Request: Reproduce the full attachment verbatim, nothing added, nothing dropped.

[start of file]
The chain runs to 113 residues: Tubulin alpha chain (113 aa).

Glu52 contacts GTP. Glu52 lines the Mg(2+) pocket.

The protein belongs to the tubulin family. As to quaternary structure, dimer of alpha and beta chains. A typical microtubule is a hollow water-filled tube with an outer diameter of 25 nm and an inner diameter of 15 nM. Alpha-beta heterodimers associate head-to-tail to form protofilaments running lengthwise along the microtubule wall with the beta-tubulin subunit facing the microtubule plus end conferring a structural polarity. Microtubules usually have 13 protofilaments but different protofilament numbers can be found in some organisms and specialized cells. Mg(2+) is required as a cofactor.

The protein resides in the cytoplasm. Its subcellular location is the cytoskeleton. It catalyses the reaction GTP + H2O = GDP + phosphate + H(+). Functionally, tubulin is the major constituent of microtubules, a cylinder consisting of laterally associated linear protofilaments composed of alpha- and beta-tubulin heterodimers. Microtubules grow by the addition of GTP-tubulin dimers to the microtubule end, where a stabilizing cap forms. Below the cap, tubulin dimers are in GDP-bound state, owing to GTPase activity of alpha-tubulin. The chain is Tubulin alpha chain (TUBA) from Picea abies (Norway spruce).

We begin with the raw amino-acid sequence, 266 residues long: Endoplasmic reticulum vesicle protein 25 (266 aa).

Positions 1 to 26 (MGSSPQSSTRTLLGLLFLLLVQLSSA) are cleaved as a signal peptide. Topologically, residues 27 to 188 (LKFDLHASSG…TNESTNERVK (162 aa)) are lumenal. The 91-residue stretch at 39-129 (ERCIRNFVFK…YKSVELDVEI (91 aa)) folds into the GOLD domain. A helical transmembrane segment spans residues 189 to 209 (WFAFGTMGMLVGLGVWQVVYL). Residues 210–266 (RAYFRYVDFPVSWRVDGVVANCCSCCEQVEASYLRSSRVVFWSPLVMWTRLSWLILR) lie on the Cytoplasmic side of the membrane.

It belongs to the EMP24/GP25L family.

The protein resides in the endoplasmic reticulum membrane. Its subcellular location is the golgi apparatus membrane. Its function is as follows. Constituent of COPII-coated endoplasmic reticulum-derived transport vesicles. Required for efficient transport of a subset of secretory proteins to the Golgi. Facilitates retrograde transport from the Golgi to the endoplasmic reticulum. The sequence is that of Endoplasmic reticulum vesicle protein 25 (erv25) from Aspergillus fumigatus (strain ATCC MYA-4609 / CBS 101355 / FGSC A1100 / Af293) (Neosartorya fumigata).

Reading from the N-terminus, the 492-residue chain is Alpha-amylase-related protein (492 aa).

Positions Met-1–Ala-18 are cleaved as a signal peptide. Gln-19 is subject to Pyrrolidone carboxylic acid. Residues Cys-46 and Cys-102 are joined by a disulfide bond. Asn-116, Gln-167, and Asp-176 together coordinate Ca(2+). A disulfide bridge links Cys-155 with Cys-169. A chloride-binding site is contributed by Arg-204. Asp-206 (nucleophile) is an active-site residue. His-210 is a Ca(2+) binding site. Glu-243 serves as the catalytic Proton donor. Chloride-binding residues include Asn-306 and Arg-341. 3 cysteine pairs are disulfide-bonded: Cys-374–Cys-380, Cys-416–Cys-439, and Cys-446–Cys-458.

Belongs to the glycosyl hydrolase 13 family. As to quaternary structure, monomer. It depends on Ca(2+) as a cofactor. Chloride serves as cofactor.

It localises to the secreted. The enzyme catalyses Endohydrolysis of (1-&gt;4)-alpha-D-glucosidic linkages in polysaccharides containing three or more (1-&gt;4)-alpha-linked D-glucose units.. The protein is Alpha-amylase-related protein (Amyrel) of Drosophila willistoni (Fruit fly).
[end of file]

The chain runs to 113 residues: Tubulin alpha chain (113 aa).

Glu52 contacts GTP. Glu52 lines the Mg(2+) pocket.

The protein belongs to the tubulin family. As to quaternary structure, dimer of alpha and beta chains. A typical microtubule is a hollow water-filled tube with an outer diameter of 25 nm and an inner diameter of 15 nM. Alpha-beta heterodimers associate head-to-tail to form protofilaments running lengthwise along the microtubule wall with the beta-tubulin subunit facing the microtubule plus end conferring a structural polarity. Microtubules usually have 13 protofilaments but different protofilament numbers can be found in some organisms and specialized cells. Mg(2+) is required as a cofactor.

The protein resides in the cytoplasm. Its subcellular location is the cytoskeleton. It catalyses the reaction GTP + H2O = GDP + phosphate + H(+). Functionally, tubulin is the major constituent of microtubules, a cylinder consisting of laterally associated linear protofilaments composed of alpha- and beta-tubulin heterodimers. Microtubules grow by the addition of GTP-tubulin dimers to the microtubule end, where a stabilizing cap forms. Below the cap, tubulin dimers are in GDP-bound state, owing to GTPase activity of alpha-tubulin. The chain is Tubulin alpha chain (TUBA) from Picea abies (Norway spruce).

We begin with the raw amino-acid sequence, 266 residues long: Endoplasmic reticulum vesicle protein 25 (266 aa).

Positions 1 to 26 (MGSSPQSSTRTLLGLLFLLLVQLSSA) are cleaved as a signal peptide. Topologically, residues 27 to 188 (LKFDLHASSG…TNESTNERVK (162 aa)) are lumenal. The 91-residue stretch at 39-129 (ERCIRNFVFK…YKSVELDVEI (91 aa)) folds into the GOLD domain. A helical transmembrane segment spans residues 189 to 209 (WFAFGTMGMLVGLGVWQVVYL). Residues 210–266 (RAYFRYVDFPVSWRVDGVVANCCSCCEQVEASYLRSSRVVFWSPLVMWTRLSWLILR) lie on the Cytoplasmic side of the membrane.

It belongs to the EMP24/GP25L family.

The protein resides in the endoplasmic reticulum membrane. Its subcellular location is the golgi apparatus membrane. Its function is as follows. Constituent of COPII-coated endoplasmic reticulum-derived transport vesicles. Required for efficient transport of a subset of secretory proteins to the Golgi. Facilitates retrograde transport from the Golgi to the endoplasmic reticulum. The sequence is that of Endoplasmic reticulum vesicle protein 25 (erv25) from Aspergillus fumigatus (strain ATCC MYA-4609 / CBS 101355 / FGSC A1100 / Af293) (Neosartorya fumigata).

Reading from the N-terminus, the 492-residue chain is Alpha-amylase-related protein (492 aa).

Positions Met-1–Ala-18 are cleaved as a signal peptide. Gln-19 is subject to Pyrrolidone carboxylic acid. Residues Cys-46 and Cys-102 are joined by a disulfide bond. Asn-116, Gln-167, and Asp-176 together coordinate Ca(2+). A disulfide bridge links Cys-155 with Cys-169. A chloride-binding site is contributed by Arg-204. Asp-206 (nucleophile) is an active-site residue. His-210 is a Ca(2+) binding site. Glu-243 serves as the catalytic Proton donor. Chloride-binding residues include Asn-306 and Arg-341. 3 cysteine pairs are disulfide-bonded: Cys-374–Cys-380, Cys-416–Cys-439, and Cys-446–Cys-458.

Belongs to the glycosyl hydrolase 13 family. As to quaternary structure, monomer. It depends on Ca(2+) as a cofactor. Chloride serves as cofactor.

It localises to the secreted. The enzyme catalyses Endohydrolysis of (1-&gt;4)-alpha-D-glucosidic linkages in polysaccharides containing three or more (1-&gt;4)-alpha-linked D-glucose units.. The protein is Alpha-amylase-related protein (Amyrel) of Drosophila willistoni (Fruit fly).